This Week in EPA Science

By Kacey FitzpatrickResearch Recap graphic identifier

Need a last minute Halloween costume idea? Want to stand out from the sea of flowing capes and neon spandex? Try going as a non-traditional superhero—an environmental scientist! Check out some of our researchers at work to get an idea of how they work to save the world every day.

Here is some of the latest research they’ve been working on.

  • VERGE 2015 Conference
    EPA’s Dan Costa was one of three panelists along with representatives from Aclima and Google at the Verge 2015 conference, Silicon Valley’s annual meeting of entrepreneurs held in San Jose, California. Their session focused on air sensors and their utilities on mobile platforms and how the development of various sensors will someday transform the way individuals, communities and possibly government will use these new data. The session was the most well attended session of the meeting.

    Read more about the partnership in the Science Matters story Private, Government Collaboration Advances Air Sensor Technology.

  • EPA Co-authored Article Selected for Society’s Annual Award
    An article written by EPA’s Elizabeth D. Hilborn and UPenn’s R. Val Beasley, published in the journal Toxins in April, has been selected as the second-place winner of the 2015 Award for Outstanding Research Article in Biosurveillance in the “Impact of Field of Biosurveillance” category by the International Society for Disease Surveillance. The article highlights the utility of using cyanobacteria-associated animal illnesses and deaths to provide early warnings of the potential for increased human health risks from harmful algal blooms.

    Read the article One Health and Cyanobacteria in Freshwater Systems: Animal Illnesses and Deaths Are Sentinel Events for Human Health Risks here.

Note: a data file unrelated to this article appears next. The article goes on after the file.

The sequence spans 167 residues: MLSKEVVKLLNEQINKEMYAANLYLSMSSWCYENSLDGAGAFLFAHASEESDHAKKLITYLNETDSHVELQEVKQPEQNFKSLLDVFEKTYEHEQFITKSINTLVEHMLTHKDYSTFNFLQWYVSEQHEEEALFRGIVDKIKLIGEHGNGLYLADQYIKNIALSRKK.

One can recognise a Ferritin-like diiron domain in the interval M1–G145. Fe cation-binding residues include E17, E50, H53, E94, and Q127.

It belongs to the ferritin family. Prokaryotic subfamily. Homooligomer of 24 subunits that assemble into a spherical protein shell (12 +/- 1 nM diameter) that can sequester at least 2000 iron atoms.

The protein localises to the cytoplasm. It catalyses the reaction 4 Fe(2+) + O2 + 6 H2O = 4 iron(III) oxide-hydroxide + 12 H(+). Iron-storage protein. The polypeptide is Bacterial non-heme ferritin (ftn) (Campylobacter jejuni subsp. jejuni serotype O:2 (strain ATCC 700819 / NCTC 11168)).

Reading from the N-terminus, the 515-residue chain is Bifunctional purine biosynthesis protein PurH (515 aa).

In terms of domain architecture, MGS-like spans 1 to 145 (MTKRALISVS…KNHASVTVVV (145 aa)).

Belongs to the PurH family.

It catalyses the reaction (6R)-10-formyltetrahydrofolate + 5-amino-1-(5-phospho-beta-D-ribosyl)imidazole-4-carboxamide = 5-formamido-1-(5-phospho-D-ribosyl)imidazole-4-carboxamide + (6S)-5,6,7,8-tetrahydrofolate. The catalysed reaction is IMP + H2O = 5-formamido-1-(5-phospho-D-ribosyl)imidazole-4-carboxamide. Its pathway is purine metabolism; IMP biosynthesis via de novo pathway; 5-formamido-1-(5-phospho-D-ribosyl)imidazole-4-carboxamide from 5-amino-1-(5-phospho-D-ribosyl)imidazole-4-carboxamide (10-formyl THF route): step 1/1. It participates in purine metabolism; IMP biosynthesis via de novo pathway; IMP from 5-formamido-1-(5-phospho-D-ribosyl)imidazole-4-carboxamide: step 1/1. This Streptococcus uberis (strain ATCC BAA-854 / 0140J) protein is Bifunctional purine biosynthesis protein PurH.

• Embassy Science Fellow Discusses Climate Change in Australia
    EPA scientist Rachelle Duvall, currently an Embassy Science Fellow, was invited to be a guest scientist at Questacon-The National Science and Technology Centre in Canberra, Australia on October 13. She presented hands-on science activities to over 200 Questacon visitors. A guest appearance was made by former Prime Minister of Australia, John Howard, who “gave it a go” and participated in the activities.

    Check out Duvall’s public seminar on climate change.

  • Advancing Children’s Health for a Lifetime
    It’s Children’s Health Month and this week results and impacts of research from the Children’s Environmental Health & Disease Prevention Research Centers (Children’s Centers)—supported jointly by EPA and National Institute of Environmental Health Sciences supported—were featured at a special Congressional briefing. This event was followed by the Children’s Centers annual meeting which included presentations and discussions that explore connections between research findings, clinical and community practice, and child protective policies.

    Learn more about the Children’s Centers here.

  • World Stroke Day
    World Stroke Day, established by the World Stroke Organization, was observed worldwide on October 29th. Studies show that air pollution can trigger heart attacks, strokes and worsen heart failure in people who are at risk for these conditions. EPA is raising awareness of heart disease and its link to air pollution and other environmental factors as a partner in the Million Hearts, a national initiative to prevent 1 million heart attacks and strokes by 2017.

    Check out EPA’s Healthy Heart Toolkit and Research.

If you have any comments or questions about what I share or about the week’s events, please submit them below in the comments section!


About the Author: Kacey Fitzpatrick is a student contractor and writer working with the science communication team in EPA’s Office of Research and Development.

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